GParted is a free partition editor for graphically managing your disk partitions. Using GParted you can resize, copy, and move partitions without data loss to make space for other systems or attempt to recover data. This can be done either on a hard disk or on memory sticks.
Perform actions with partitions such as:
- Create or delete
- Resize or move
- Set new UUID
It can also handle many file systems such as EXT3, EXT4, FAT, FAT32, XFS, BTRFS, NFTS, LINUX SWAP and many more.
GParted can be used on x86 and x86-64 based computers running Linux, although it is intended for GNOME-based desktops, the reality is that it can work fine on any distribution. As for memory consumption, there are no problems because it only requires 350 MB.
As you can imagine, GParted is open source and free, so there is no trick to use it on almost any system.
Install GParted on Ubuntu
In almost every Linux distribution package repository out there, GParted is included. And naturally, Ubuntu is no exception to the rule.
So, open a terminal and update the system
sudo apt update sudo apt upgrade
Then, you can search for the
gparted package inside the official repositories.
sudo apt show gparted
You will get an on-screen output like this
Now that you know what the package is about and how much space it takes up, you can install it by running
sudo apt install gparted
At the end of the process, you will be able to run it from the main menu.
How to use GParted on Ubuntu
GParted requires root permissions, so once you run it, you will have to enter the password of a user with sudo or root permissions.
As soon as you open it, you will have this graphical interface at your disposal.
It’s actually simple, but I’ll break it down a bit. In the red box, there is the information about the active disk. As I told you before, GParted can handle hard disks or external memories, so if it is recognized by the system, you will be able to change the disk there.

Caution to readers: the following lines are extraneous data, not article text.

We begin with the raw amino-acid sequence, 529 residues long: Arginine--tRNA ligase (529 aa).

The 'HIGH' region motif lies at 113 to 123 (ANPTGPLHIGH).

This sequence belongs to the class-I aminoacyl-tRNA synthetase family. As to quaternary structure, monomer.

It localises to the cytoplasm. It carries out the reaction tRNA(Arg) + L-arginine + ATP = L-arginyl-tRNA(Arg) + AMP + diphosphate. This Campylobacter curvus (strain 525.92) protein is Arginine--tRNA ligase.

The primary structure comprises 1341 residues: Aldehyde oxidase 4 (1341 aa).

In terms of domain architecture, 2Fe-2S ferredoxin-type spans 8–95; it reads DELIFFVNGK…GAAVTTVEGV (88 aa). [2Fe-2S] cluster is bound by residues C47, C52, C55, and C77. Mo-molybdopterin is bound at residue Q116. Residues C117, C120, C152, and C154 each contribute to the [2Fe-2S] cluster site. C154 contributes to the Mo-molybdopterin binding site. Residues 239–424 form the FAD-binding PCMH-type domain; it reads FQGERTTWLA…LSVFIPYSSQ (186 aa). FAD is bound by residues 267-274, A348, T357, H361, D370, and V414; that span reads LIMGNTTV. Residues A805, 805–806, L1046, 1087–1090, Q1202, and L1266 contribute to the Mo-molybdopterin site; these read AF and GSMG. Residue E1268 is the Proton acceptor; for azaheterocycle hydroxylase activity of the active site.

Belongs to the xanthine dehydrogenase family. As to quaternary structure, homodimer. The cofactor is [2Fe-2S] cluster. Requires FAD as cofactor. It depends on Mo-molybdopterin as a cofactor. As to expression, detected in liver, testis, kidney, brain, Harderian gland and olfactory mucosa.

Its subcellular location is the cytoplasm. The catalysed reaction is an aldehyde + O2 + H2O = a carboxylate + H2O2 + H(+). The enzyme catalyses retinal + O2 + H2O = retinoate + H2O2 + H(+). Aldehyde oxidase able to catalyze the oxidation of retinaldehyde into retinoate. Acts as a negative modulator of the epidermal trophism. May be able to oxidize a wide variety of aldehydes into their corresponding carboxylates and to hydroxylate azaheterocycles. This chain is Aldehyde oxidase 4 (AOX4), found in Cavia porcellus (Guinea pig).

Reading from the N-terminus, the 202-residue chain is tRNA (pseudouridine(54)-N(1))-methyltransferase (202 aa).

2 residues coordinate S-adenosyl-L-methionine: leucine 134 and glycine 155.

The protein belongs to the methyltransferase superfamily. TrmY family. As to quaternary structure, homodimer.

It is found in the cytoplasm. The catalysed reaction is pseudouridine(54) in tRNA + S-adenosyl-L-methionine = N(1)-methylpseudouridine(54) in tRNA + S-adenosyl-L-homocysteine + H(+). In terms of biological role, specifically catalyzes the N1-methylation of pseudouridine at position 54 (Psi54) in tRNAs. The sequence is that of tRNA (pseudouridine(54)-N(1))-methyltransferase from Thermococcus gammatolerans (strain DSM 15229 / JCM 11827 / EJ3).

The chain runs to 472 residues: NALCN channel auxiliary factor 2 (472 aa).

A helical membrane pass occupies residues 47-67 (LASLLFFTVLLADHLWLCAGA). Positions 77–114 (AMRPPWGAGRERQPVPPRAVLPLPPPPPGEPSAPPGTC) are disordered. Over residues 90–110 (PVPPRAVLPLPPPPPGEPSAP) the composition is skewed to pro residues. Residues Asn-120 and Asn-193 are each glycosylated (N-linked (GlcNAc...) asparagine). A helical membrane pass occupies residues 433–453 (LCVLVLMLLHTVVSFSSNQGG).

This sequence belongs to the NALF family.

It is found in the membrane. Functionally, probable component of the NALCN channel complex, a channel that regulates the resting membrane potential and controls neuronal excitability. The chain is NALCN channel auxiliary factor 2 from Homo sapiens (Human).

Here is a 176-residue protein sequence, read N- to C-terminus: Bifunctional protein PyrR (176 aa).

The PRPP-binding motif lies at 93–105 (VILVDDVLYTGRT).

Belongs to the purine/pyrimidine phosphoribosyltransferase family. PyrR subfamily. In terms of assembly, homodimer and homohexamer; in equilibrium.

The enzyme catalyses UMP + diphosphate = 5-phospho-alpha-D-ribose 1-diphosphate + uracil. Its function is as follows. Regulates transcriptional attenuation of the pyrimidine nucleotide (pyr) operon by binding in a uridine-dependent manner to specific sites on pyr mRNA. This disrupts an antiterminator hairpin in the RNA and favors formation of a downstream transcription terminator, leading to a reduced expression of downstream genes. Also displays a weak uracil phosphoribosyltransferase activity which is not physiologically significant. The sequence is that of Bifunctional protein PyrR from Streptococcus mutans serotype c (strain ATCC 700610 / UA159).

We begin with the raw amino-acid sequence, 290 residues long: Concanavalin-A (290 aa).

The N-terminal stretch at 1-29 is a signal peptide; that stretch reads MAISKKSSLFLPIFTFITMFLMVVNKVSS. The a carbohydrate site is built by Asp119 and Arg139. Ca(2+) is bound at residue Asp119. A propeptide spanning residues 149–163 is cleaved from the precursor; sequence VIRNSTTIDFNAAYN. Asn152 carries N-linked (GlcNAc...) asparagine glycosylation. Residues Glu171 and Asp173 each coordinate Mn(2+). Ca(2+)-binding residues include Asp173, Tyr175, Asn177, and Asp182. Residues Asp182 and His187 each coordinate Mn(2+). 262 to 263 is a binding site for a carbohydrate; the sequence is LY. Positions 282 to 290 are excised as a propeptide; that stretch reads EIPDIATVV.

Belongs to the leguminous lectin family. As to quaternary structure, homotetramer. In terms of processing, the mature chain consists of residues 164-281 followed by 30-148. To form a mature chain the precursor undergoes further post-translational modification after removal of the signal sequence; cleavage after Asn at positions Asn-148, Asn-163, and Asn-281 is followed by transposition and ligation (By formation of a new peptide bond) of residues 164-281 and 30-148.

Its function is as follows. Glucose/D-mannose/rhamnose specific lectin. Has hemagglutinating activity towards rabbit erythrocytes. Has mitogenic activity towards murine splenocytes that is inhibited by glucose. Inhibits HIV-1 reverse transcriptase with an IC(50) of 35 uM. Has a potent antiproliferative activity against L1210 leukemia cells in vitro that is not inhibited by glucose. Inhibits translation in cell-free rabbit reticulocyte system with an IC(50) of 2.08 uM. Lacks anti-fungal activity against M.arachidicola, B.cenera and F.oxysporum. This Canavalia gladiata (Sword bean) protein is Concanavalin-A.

At the top, in the purple box, is the title bar, and it shows the hard disk from which the system is booting. In this case, it is
In the blue box is the toolbar. Here the important thing is the cancel and apply buttons. When you make a proposal of changes, and you want to cancel it, you will have to press the button with the X that is the cancel button; but if you would like to apply the changes, then press the green check button.
In the brown box, you will be able to see the information about the partitions of the active disk. There, you will be able to right-click the mouse to perform the desired operations. Another way to do it is from the menu bar.
Note: Before doing operations on partitions, you will have to unmount it. Also check well the changes because many of them are irreversible.
In case you would rather not use it anymore, the most advisable thing to do is to remove it from the system. To achieve this, just run.
sudo apt remove gparted
This way, you can quickly and easily remove it from the system and save some disk space.
Disk manipulation tools have to be powerful enough to be able to perform complex operations, but easy enough to avoid problems in the process. Well, this combination is achieved by GParted because being powerful, it is also easy to install and use.
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